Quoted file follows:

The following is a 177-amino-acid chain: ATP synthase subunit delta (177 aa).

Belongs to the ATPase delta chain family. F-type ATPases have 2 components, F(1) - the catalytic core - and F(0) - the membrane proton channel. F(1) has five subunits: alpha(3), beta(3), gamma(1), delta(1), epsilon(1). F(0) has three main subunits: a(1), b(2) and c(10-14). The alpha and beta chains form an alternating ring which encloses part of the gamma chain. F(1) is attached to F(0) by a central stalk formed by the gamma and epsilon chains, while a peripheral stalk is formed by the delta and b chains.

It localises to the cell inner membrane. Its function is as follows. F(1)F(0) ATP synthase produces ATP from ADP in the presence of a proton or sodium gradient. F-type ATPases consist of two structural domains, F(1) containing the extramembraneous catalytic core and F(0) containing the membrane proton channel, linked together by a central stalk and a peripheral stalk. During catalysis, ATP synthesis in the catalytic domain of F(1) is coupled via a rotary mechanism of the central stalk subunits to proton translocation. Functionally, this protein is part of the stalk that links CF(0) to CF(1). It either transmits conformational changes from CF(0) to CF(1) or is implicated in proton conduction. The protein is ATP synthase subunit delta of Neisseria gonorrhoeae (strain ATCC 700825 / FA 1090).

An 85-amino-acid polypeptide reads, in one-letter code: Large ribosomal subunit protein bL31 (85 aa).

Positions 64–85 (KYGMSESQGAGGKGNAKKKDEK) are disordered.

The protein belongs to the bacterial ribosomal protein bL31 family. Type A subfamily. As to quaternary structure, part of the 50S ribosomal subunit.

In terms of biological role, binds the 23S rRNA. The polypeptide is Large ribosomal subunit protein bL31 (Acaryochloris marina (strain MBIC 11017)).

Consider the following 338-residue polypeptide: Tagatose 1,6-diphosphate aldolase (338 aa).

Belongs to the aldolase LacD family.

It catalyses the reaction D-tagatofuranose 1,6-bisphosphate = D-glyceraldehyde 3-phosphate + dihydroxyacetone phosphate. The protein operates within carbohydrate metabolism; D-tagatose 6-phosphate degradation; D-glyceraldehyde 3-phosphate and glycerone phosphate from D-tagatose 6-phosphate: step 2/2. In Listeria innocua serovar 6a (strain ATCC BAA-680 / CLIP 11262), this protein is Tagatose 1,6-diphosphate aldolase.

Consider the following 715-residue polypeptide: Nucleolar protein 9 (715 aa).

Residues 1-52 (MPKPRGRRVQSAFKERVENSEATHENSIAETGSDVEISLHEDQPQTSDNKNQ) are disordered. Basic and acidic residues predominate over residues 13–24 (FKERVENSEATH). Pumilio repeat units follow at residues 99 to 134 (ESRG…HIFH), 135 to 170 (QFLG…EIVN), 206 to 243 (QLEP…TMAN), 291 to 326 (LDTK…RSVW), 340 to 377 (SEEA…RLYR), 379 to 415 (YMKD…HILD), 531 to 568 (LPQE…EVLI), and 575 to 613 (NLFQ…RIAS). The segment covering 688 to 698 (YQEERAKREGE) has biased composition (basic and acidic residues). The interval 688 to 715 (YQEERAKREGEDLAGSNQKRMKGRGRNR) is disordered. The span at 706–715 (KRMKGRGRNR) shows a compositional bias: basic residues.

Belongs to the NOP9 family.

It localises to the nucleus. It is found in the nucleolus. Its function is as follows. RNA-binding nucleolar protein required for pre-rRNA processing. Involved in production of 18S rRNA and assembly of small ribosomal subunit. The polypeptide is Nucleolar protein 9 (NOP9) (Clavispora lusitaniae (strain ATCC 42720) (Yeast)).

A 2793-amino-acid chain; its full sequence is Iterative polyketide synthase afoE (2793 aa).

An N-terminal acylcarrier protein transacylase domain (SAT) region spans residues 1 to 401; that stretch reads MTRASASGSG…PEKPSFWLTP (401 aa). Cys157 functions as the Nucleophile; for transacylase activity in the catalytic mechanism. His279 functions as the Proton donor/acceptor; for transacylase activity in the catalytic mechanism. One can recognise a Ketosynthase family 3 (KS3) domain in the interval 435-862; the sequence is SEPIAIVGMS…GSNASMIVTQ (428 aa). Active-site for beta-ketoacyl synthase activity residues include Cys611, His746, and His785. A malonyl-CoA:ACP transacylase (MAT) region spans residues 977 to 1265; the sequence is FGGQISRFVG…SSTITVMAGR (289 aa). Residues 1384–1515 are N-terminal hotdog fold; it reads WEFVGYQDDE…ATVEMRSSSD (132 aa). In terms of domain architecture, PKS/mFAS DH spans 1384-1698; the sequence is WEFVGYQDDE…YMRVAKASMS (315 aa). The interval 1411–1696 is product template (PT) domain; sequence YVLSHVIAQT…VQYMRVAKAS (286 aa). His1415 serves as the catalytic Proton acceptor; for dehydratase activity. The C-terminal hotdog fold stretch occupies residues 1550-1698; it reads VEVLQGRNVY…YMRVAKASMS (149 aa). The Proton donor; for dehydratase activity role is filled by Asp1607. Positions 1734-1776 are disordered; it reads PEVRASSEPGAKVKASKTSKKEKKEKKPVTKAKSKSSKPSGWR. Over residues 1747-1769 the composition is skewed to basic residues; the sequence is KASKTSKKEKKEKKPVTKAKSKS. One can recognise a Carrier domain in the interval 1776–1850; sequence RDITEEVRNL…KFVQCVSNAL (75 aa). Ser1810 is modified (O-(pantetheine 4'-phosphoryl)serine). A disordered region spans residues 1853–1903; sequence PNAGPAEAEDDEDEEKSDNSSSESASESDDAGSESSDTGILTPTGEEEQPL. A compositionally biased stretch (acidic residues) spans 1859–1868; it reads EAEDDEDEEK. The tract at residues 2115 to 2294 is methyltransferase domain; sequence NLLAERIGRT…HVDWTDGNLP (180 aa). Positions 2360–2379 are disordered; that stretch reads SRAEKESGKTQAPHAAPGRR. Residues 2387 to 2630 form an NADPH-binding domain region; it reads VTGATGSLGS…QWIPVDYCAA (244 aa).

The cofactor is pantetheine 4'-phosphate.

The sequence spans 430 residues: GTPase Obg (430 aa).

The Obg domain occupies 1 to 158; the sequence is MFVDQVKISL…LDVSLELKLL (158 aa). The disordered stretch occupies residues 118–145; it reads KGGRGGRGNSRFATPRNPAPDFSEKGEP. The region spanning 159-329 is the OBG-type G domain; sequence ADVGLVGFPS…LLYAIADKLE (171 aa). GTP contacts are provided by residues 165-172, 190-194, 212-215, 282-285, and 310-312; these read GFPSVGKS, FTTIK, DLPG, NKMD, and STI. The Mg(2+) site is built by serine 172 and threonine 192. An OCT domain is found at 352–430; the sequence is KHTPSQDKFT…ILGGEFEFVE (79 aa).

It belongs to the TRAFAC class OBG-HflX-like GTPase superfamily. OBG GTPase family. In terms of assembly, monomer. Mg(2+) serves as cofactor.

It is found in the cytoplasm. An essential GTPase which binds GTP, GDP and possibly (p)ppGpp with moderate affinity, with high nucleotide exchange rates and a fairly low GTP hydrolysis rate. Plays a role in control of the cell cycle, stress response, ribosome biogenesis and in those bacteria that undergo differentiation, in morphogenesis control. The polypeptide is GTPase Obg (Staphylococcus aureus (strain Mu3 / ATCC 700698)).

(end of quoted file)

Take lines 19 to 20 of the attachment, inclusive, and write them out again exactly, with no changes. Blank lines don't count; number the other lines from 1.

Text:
The Obg domain occupies 1 to 158; the sequence is MFVDQVKISL…LDVSLELKLL (158 aa). The disordered stretch occupies residues 118–145; it reads KGGRGGRGNSRFATPRNPAPDFSEKGEP. The region spanning 159-329 is the OBG-type G domain; sequence ADVGLVGFPS…LLYAIADKLE (171 aa). GTP contacts are provided by residues 165-172, 190-194, 212-215, 282-285, and 310-312; these read GFPSVGKS, FTTIK, DLPG, NKMD, and STI. The Mg(2+) site is built by serine 172 and threonine 192. An OCT domain is found at 352–430; the sequence is KHTPSQDKFT…ILGGEFEFVE (79 aa).

It belongs to the TRAFAC class OBG-HflX-like GTPase superfamily. OBG GTPase family. In terms of assembly, monomer. Mg(2+) serves as cofactor.